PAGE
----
Donating or dumping?

Ethical Fashion | Sustainable Fashion

After writing sometime back about how some UK high street stores are now offering and encouraging recycling schemes I wanted to investigate this further. Where do all these clothes go that we donate through such schemes and even through our humble charity shop? And is this really as sustainable as we think?

Every year over a million tonnes of textiles are thrown away in the UK alone. At least half of that is recyclable but we only currently recycle about 25%. When we do thoughtfully donate our unwanted garments we do it with the best intentions, hoping they will go to someone who will enjoy it as we did and raise money for the multitude of charities we now pass them on to. However after a little research it seems that this is not quite how it works. 

Apparently second-hand clothing merchants buy the majority of donated clothing which is then sorted and bundled and then sold on outside of the country. A whopping third of all donated clothes globally goes to sub-Saharan Africa where 300 bales can be sold for £25,000. These cheap and often low quality garments flood these poor communities eroding many local textile and garment industries and eradicating beautiful craftsmanship and handiwork skills at the same time.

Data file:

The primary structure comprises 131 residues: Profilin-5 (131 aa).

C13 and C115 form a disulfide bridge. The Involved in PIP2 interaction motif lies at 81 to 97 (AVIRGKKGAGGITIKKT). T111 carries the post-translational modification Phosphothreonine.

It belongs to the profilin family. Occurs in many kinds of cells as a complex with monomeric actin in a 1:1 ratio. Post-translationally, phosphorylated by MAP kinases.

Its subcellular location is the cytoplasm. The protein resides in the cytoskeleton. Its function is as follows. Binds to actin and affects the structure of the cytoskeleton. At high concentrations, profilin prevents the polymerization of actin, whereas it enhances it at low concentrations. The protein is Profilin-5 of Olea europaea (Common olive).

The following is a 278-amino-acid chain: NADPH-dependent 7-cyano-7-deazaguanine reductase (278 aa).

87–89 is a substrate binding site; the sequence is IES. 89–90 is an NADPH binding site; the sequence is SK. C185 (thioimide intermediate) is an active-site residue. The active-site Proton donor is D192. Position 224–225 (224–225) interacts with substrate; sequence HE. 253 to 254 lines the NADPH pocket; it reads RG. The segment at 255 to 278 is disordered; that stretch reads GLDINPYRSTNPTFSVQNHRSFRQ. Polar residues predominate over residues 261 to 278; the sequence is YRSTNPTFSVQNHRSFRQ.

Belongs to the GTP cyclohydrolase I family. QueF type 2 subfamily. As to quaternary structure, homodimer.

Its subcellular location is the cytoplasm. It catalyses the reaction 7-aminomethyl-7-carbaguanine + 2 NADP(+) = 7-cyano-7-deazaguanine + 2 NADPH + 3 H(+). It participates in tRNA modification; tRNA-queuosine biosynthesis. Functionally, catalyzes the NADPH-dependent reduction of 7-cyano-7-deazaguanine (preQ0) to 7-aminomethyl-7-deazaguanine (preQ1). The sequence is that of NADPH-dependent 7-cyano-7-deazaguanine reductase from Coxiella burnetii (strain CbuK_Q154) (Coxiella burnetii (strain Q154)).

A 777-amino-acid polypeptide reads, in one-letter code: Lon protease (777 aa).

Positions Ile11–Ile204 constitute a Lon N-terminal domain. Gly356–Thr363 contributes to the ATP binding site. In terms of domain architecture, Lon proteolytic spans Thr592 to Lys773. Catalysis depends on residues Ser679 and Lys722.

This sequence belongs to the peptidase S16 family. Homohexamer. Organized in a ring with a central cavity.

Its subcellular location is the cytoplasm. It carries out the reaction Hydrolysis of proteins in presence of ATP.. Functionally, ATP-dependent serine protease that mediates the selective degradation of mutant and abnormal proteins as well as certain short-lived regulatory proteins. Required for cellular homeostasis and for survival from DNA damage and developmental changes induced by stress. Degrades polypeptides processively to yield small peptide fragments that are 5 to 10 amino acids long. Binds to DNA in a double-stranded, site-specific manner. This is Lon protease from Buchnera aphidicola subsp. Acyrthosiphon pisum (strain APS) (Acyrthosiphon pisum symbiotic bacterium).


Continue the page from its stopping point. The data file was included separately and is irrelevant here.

​Some of the textiles that are unusable as clothing gets passed onto other textile processors who turn them into wiping cloths or other things such as insulation, toy stuffing and carpet padding.

​​Of course it is far better to donate or recycle old clothing than to send it to landfill but does the idea that we are doing some good by doing this makes us feel that is ok to just buy more? The second-hand clothing sector helps this feel sustainable when actually the rate of consumption is anything but. If we really want to pass these on to be reused maybe we could to try other ideas such as clothes swapping or maintaining our clothing?

Many items are discarded because they need repairing or are stained which could all be dealt with by us if we were willing. Sewing is a useful skill to learn and one all our grandmothers would have done. Stains can be dealt with by dying a different colour. Buttons can be quickly re-attached and holes darned or patched. Some could even but used for the kid’s dressing up box!

But the biggest and most important message from this, I believe, is to buy less and buy better quality. That way we won’t want to throw or give garments away. We will cherish them and they will last longer than the latest trend or fad from the glossy magazines.

Ismay
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​#SustainableFashion #SecondHandClothes #BuyLess

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